With a little more than a month to go before Karnataka votes for a new state government on 12 May, the three major parties at play — Bharatiya Janata Party (BJP), Congress and Janata Dal (Secular) — are in the process of creating a separate manifesto for the state capital, Bengaluru.
The state capital, comprising 28 Assembly constituencies, has become a centre of attraction for the BJP, Congress and JD(S) as 20 percent of Karnataka's voting population (88 lakhs) resides in Bengaluru. According to the Economic Times, members of the three parties have been gathering data and information for the 'Bengaluru manifesto' for the past three months.
This is the second time parties are drawing up a city specific manifesto in Karnataka. During the 2013 Assembly election, both BJP and Congress published a 'Bengaluru Manifesto' detailing what each party would do for the city if they were voted to power. The JD(S), however, has never published a separate manifesto for Bengaluru.
The BJP did this in 2014 ahead of the Lok Sabha polls and released a Delhi-specific manifesto promising full statehood, decreasing power tariff by 30 percent and controlling inflation within one month, if voted to power, according to an Indian Express report.
However, there isn't any trace of city-specific manifestos released in other states during state elections in the recent past.
This year, the Karnataka Congress also plans to release a district-wise manifesto as well, including one for Bengaluru Urban, which largely comprises the Bruhat Bengaluru Mahanagara Palike (BBMP). "We have had over 15 meetings so far with various stakeholders, right from town-planners to IT professionals, water management experts and elected representatives in the city," BL Shankar, vice-chairman of Congress manifesto committee told The Economic Times.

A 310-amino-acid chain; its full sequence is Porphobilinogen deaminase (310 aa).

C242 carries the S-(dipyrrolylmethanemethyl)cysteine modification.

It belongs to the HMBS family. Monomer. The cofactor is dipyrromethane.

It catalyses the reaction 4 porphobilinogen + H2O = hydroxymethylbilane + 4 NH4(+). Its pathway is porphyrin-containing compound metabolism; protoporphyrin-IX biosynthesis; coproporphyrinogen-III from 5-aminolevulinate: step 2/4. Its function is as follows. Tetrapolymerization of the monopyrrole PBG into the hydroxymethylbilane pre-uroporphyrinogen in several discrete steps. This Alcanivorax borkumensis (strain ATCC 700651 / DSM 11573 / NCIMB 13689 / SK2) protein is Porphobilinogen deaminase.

In December 2017, the Siddaramaiah-led government also released a logo for Bengaluru, the first such designed for any city in India, in an attempt to create a brand identity for the city and to act as a possible counter to the issues of traffic, pollution and poor infrastructure plaguing the city, reported Mint.
The report also states that the BJP plans to develop constituency-specific manifestos for Bengaluru, instead of a single overall one. The saffron party's micro-manifesto strategy is not new. During the 2014 Lok Sabha elections, former BJP chief Rajnath Singh had asked workers to develop a manifesto for each of the 543 parliamentary constituencies in India, as per the Mint.
The stakes are high in the upcoming election in Karnataka, especially for the Congress which is fighting to retain control of the one of the only two states it is in power in the country at the moment.
Apart from Bengaluru being the state power centre, here are a few reasons why the BJP, Congress and JD(S) are pulling all stops when it comes to the city:
20 percent of voting population
Twenty percent of Karnataka's voting population of 4.9 crore lives in Bengaluru, and most of the Assembly constituencies in the city come under different BBMP zones. Urban voters are wary and cynical of political parties and believe their new-found love for the city is only "election-centric", according to another Economic Times report. While the voting population is large in number, the voter turnout is often low. During the 2013 Assembly election, only 57.38 percent of the people voted from the city. Parties such as BJP, Congress and JD(S) would want to make sure they do not lose out on voting numbers due to low turnout.